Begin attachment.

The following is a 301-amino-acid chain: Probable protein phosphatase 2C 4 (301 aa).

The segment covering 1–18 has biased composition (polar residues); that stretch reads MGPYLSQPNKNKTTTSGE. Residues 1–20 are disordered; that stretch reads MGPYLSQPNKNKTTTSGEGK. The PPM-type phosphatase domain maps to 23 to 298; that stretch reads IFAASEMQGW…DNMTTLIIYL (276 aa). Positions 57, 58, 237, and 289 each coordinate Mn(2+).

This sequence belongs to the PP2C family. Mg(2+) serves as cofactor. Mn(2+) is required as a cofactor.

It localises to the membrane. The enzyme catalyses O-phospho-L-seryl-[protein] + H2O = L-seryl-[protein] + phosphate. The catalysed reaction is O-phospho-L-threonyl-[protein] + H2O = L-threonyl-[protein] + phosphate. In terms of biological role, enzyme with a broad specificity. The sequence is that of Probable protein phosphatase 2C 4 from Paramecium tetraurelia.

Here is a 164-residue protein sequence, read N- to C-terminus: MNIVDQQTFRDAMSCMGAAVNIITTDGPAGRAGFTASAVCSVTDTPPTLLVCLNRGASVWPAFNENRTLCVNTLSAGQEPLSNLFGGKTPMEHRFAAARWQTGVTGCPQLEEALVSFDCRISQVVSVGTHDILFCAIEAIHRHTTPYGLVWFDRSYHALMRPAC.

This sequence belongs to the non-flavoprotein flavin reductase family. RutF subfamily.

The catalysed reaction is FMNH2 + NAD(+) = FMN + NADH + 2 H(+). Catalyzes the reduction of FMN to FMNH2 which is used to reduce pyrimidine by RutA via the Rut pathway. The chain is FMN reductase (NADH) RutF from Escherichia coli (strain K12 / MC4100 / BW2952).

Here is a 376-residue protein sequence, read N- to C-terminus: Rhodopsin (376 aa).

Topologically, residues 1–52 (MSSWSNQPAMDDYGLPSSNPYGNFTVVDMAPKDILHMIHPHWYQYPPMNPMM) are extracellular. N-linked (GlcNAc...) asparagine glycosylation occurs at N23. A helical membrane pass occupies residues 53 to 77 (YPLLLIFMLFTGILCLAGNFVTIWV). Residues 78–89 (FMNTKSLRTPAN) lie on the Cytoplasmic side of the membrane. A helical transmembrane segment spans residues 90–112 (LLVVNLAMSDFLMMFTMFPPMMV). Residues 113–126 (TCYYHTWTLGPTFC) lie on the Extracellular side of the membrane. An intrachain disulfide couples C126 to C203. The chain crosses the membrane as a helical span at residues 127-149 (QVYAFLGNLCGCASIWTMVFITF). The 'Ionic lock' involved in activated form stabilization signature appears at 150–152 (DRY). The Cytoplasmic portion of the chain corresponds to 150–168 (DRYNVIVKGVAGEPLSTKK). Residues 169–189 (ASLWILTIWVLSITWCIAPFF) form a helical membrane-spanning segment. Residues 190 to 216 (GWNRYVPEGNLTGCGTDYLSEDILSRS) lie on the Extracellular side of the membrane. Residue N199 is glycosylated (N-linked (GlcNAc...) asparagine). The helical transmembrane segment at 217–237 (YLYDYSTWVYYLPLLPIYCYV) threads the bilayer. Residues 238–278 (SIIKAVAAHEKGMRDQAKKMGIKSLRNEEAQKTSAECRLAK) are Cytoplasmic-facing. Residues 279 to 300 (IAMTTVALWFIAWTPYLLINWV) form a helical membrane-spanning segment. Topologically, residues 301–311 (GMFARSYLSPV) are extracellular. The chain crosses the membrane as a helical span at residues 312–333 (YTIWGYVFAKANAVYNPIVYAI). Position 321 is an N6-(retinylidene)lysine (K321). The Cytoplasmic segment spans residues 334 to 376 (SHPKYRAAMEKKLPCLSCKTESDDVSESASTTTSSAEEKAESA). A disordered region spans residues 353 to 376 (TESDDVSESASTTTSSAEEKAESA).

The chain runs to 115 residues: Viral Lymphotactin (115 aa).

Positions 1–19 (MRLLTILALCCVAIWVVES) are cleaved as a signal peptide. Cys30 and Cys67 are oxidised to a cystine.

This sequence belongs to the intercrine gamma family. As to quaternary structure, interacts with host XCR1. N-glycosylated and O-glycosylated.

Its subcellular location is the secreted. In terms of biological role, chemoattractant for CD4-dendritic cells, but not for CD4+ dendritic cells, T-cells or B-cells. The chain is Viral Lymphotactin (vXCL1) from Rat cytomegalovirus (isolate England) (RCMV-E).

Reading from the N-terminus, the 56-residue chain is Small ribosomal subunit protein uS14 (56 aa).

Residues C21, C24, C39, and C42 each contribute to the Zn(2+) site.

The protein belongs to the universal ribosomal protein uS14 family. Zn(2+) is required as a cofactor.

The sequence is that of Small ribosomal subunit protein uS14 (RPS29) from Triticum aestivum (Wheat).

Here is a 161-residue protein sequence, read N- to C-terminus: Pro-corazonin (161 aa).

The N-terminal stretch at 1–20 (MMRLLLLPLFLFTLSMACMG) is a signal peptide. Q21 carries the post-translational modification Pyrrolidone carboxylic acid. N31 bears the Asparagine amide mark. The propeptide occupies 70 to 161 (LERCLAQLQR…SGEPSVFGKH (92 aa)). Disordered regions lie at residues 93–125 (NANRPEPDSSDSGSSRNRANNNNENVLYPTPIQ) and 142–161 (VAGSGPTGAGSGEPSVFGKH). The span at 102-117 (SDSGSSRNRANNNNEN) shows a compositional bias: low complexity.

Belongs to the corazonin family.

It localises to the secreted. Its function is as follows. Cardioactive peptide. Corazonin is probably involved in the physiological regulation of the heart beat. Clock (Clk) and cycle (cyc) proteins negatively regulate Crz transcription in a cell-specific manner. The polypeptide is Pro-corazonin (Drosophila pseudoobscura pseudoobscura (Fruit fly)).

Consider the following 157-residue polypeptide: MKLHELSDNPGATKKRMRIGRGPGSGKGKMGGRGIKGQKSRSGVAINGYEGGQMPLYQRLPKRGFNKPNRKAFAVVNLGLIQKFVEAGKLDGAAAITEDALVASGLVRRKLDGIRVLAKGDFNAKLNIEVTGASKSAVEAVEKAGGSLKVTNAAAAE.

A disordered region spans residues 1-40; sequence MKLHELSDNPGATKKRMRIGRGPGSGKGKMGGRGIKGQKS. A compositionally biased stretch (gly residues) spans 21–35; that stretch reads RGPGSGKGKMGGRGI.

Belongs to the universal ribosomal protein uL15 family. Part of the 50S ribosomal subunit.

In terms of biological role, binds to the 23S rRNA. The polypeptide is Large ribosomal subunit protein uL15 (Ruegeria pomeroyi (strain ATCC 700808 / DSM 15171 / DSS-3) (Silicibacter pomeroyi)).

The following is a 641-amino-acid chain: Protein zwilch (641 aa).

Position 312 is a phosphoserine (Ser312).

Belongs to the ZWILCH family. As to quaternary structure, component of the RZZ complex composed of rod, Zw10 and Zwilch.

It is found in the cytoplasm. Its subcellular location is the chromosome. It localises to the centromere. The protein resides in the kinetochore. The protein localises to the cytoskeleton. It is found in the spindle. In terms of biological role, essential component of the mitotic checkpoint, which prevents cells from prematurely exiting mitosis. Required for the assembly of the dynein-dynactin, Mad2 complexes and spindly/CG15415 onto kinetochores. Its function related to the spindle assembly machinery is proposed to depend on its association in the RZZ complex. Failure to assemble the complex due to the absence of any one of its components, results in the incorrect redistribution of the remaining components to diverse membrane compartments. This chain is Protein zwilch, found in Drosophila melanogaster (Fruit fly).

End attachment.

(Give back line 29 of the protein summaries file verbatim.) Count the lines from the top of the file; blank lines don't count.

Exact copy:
It is found in the cytoplasm. Its subcellular location is the chromosome. It localises to the centromere. The protein resides in the kinetochore. The protein localises to the cytoskeleton. It is found in the spindle. In terms of biological role, essential component of the mitotic checkpoint, which prevents cells from prematurely exiting mitosis. Required for the assembly of the dynein-dynactin, Mad2 complexes and spindly/CG15415 onto kinetochores. Its function related to the spindle assembly machinery is proposed to depend on its association in the RZZ complex. Failure to assemble the complex due to the absence of any one of its components, results in the incorrect redistribution of the remaining components to diverse membrane compartments. This chain is Protein zwilch, found in Drosophila melanogaster (Fruit fly).